But wait one second. What if, by ignoring the past, we are only sowing the seeds for a repeat performance in the future? Wouldn't we be setting a horrible precedent for our children that crimes can, and do, pay?
Let's take a quick tour down memory lane before we totally forget, let alone forgive. At the heart of the bubble that is still bursting was the systematic wrecking of governance by the Republican Party.
An angry US congressional committee last October asked former Federal Reserve chairman Alan Greenspan: "Do you feel that your ideology pushed you to make decisions that you wish you had not made?"
Mr Greenspan conceded: "Yes ... Those of us who have looked to the self-interest of lending institutions to protect shareholders' equity, myself included, are in a state of shocked disbelief."
There is much in the view that the best government is the least government. Too often, officials are arrogant as well as incompetent, forgetting they are paid to serve the public.
However, there is a difference between good and bad governance, between excessive and no regulation. Imagine a soccer match without a referee to enforce the rules. Or one where he simply walked away, leaving the players to faithfully observe those rules because a "free market" solution is optimal.
Many of George W. Bush's appointees went about wrecking that referee part of the government with the presumption that regulations, per se, were "guilty" until proven otherwise. The list of all the wrecks is prohibitively long (but can be seen at Publicintegrity.org).
Next to the Federal Reserve Board, the US Securities and Exchange Commission (SEC) is the other guardian of the financial system. The SEC under Mr Bush was notorious for looking the other way especially when matters concerned major financial backers of the Republican Party.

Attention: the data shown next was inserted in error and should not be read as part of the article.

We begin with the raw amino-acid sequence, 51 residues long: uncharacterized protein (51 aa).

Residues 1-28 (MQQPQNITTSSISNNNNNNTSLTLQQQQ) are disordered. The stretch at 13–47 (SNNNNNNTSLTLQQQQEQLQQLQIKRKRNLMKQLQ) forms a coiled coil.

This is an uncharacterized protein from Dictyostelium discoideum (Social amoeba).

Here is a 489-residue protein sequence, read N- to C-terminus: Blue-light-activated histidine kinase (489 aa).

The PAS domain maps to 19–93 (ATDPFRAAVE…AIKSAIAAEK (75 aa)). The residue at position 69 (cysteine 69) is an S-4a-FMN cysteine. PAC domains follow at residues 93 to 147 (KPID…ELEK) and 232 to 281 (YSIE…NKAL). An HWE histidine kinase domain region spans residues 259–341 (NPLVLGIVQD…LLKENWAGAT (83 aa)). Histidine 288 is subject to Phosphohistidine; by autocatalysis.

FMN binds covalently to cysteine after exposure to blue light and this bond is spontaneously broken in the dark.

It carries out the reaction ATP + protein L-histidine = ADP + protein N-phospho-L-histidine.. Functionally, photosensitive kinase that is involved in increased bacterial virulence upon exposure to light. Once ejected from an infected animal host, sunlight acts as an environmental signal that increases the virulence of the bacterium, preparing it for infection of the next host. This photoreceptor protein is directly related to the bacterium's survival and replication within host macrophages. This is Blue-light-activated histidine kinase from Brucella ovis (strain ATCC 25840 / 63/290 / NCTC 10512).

Harvey Pitt, the former SEC chairman, was well known for his coziness with the accounting profession, which too often signed off on bogus financial statements of client firms such as Enron. It was the single largest contributor to Mr Bush's 2000 presidential campaign and helped him draft legislation "regulating" the energy industry. Enron's chairman Kenneth Lay stayed at the White House 11 times as Mr Bush's guest.
Mr Pitt left the SEC under a cloud. His successor, William Donaldson, lasted only two years because the Republican-dominated board joined up with powerful private-sector interests to sabotage his efforts to clean up corporate wrongdoings, often contradicting him at open hearings.
The final SEC appointee, Christopher Cox - whom Mr Bush praised as "a champion of the free-enterprise system" - resigned as Mr Bush left office. He was widely criticised for negligence, including ignoring warnings from SEC staff over suspicious dealings by trader Bernard Madoff.
Investors also had their doubts about the accuracy of bond credit rating agencies that are essential to the proper functioning of the debt market, whose size, including credit-based derivatives, dwarfs the global stock markets. The SEC has jurisdiction over them, too.
Moody's and Standard & Poor's, the two major credit rating agencies, "own" 80 per cent of the market, enjoying an operating margin of more than 50 per cent. That is higher than even Microsoft (under 40 per cent) and Sun Hung Kai Properties in Hong Kong (under 46 per cent).
Credit-rating agencies charge debt issuers for rating them. "It's like cattle ranchers paying the Department of Agriculture to rate the quality and safety of their beef," says one expert.